Human memory has evolved so people better recall events encountered while they are thinking about raising their offspring, according to a new study conducted by researchers at Binghamton University, State University of New York.
Like swinging a tennis racket during a ball toss to serve an ace, slow and speedy brainwaves during deep sleep must sync up at exactly the right moment to hit the save button on new memories, according to new UC Berkeley research.
Jacqueline Snow, with the University of Nevada, Reno's College of Liberal Arts, and her graduate students, Michael Gomez and Rafal Skiba, recently published findings of their research, "Graspable objects grab attention more than images do." They studied how humans allocate attention to different objects in a scene and examined whether real objects compete more strongly for attention and manual responses compared to matched computerized 2-D and 3-D images of the same objects.
Gratitude does more than help maintain good health. New research at the University of Oregon finds that regularly noting feelings of gratitude in a journal leads to increased altruism.
Hypnosis can alter the way certain individuals information process information in their brain. A new phenomenon was identified by researchers from the University of Skövde in Sweden and the University of Turku in Finland, who have successfully used hypnosis to induce a functional analogue of synesthesia. The discovery can open a window into the previously unexplored domains of cognitive neuroscience.
A chemical found in marijuana, known as tetrahydrocannabinol, or THC, has been found to potentially slow the process in which mental decline can occur in up to 50 percent of HIV patients, says a new Michigan State University study.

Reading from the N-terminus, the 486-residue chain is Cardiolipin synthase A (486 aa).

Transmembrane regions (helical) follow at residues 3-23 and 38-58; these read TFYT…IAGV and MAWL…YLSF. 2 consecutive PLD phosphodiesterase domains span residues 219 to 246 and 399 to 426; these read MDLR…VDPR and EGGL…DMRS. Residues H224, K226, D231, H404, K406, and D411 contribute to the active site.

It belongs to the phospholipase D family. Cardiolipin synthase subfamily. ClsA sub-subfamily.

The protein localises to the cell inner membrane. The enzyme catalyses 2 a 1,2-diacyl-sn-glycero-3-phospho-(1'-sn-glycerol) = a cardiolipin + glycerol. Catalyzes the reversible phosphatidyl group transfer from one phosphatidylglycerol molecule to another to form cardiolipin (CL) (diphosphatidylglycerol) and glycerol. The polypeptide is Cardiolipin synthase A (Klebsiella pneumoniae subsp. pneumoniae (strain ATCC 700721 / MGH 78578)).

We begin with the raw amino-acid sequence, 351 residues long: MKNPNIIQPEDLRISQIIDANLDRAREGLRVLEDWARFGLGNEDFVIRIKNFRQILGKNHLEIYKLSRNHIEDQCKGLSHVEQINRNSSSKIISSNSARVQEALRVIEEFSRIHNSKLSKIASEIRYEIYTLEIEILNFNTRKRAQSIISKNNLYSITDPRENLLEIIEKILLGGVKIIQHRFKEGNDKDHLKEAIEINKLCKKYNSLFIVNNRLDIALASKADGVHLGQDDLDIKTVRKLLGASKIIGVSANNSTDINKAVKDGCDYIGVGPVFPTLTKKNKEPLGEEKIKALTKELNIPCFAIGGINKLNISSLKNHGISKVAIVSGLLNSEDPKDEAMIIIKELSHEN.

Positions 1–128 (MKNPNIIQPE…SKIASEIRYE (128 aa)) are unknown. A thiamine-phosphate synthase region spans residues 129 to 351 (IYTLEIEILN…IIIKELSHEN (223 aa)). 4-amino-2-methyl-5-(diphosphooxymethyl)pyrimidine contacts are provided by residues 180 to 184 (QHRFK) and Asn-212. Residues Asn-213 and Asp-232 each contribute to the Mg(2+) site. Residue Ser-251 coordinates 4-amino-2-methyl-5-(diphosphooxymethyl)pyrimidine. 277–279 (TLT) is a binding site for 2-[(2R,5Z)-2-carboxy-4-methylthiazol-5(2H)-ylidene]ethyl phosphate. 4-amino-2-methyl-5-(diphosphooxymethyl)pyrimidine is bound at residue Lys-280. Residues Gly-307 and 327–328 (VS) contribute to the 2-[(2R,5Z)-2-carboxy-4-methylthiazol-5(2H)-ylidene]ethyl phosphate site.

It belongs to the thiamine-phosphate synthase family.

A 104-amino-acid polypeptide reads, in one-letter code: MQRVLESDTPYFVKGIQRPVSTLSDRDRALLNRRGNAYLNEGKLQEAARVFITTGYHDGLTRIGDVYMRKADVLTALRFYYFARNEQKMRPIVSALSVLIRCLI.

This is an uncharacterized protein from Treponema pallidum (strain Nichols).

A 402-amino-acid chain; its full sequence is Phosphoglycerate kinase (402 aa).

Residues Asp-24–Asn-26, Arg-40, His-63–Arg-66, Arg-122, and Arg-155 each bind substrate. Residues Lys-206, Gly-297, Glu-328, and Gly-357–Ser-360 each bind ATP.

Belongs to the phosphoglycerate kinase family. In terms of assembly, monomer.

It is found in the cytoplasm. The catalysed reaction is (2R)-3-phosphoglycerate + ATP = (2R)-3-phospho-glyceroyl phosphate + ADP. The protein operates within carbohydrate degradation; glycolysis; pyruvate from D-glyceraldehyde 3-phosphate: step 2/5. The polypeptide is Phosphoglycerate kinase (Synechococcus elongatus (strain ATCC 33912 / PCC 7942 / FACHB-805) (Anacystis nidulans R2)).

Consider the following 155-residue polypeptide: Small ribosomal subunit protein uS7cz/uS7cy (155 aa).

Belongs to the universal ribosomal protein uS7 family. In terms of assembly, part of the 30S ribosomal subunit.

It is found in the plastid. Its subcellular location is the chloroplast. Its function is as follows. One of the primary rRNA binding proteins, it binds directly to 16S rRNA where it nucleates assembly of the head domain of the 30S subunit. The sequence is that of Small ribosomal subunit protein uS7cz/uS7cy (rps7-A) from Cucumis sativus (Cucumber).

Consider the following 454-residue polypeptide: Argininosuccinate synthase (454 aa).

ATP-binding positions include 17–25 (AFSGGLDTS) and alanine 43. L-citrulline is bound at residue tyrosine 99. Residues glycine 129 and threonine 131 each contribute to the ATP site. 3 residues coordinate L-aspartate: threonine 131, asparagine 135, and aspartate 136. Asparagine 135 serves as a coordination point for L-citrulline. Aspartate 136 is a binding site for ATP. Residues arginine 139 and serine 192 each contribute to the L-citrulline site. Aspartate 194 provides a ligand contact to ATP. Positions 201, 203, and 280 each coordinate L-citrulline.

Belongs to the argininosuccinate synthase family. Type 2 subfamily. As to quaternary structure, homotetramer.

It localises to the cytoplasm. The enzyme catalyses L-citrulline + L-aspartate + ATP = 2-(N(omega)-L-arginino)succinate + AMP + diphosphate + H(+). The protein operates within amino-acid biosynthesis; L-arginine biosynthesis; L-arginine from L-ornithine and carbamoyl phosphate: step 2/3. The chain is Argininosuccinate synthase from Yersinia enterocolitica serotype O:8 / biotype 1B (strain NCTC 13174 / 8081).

Researchers present the first nationally representative study to find that dementia and cognitive impairment have consistently been more prevalent among rural dwelling seniors than urban dwelling seniors. Their findings, published in the American Journal of Preventive Medicine, further suggest that while lagging behind their urban counterparts, the cognitive health of seniors living in rural areas has benefited from early twentieth century investments in secondary education that led to rapid increases in high school graduation rates in rural communities.
New research shows that people who are exposed to others who disagree with their views are more likely to let go of pre-existing biases.
The purpose of this article was to propose mental health and mental disorder recommendation programs, and to recommend policies for policy makers and research investors.
A new therapy aimed at helping young people suffering from schizophrenia to reconnect and engage with the world around them has had promising results, according to a new University of Sussex-led study.